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Our understanding of the psychological effects of BCN terrorism events is limited, but extrapolation from these few episodes can help us better prepare for such events in the future. What has been found from studying the effects of terrorist acts is that reactions follow those seen in other traumatic events, such as natural disasters. Recommendations and likely clinical effects are largely extrapolated from these more “usual” disaster scenarios.

Based on studies prior to September 11, primary care providers are said to manage roughly 70% of all mental health problems in the United States and that upward of 75% of all patient visits to physicians’ offices have significant or primarily psychological issues. These statistics are particularly relevant in the context of BCN terrorism. Following the September 11 terrorist attacks, a survey of primary care physicians found that nearly 80% identified terrorism-related psychosocial complaints in their patients, particularly in those areas geographically close to where the events transpired. The psychological fallout from traumatic events typically exceeds the medical consequences, in some instances by an order of magnitude. Following the 1995 Tokyo subway sarin attack, for example, 80% of those seeking medical care had no exposure to the gas. This phenomenon is seen commonly with any perceived public health or nonmedical emergency as well. During the 2003 SARS epidemic in Toronto, nearly 200 individuals sought medical evaluation for every diagnosed case of SARS. Clinicians should anticipate that anxiety and fear will result in a large number of individuals seeking care from the medical, hospital, and public health community following major disasters, public health emergencies, and of course, terrorist attacks. Although the majority of survivors experience only mild reactions, and recover fully, as many as a third may meet the Diagnostic and Statistical Manual of Mental Disorders, Fourth Edition (DSM-IV) criteria for anxiety, depression, or PTSD (see Table 7–3).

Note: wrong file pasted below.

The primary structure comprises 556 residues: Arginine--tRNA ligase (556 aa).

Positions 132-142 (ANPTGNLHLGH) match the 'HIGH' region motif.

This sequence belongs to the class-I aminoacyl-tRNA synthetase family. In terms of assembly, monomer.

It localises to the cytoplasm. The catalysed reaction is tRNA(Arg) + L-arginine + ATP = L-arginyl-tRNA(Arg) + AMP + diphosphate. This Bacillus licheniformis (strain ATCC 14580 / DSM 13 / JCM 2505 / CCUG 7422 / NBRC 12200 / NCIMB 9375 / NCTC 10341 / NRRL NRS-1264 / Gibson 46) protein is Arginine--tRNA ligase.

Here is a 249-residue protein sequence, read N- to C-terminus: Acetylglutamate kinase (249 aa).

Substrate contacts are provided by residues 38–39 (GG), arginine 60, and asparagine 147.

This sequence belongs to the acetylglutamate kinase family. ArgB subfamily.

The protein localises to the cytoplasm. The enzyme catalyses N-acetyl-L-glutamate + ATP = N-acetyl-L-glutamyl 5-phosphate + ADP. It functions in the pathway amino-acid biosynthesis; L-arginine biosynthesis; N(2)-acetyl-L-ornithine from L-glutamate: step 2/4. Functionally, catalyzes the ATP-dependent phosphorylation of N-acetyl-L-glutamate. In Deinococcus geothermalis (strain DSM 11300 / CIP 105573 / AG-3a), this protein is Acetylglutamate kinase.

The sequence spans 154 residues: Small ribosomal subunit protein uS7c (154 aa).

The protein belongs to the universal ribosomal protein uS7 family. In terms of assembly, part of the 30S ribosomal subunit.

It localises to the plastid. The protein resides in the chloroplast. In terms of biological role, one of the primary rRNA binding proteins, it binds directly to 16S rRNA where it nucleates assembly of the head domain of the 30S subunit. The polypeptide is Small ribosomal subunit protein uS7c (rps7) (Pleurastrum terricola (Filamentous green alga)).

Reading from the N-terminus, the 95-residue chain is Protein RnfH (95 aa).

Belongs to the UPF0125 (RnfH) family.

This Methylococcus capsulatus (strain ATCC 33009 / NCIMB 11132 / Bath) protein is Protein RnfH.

Increased anxiety in the context of bioterrorism may be explained by risk perception theory. Risk perception theory suggests that risks that are voluntary, controllable, distributed fairly, imposed from a known or trusted source, have the potential to benefit others, or are familiar or even natural, are handled with far greater aplomb. The willingness of American soldiers to climb the cliffs at Normandy in the face of Nazi guns, or a patient participating in a clinical trial of a new cancer drug, might be understood in light of this theory of risk perception. In contrast, BCN terrorist attacks are involuntary, imposed in the time, place, and manner chosen by an unknown, unfamiliar, or threatening source, have no goal other than harm, are not equitably distributed, and may involve the stuff of Hollywood movies such as unseen microbes, chemicals, or nuclear material. The very nature of terrorism amplifies the perception of risk and thereby influences greatly both individual or a community response to the event.

The BCN agents discussed in this book are all plausible and potentially dangerous threats. Creating a climate of ...

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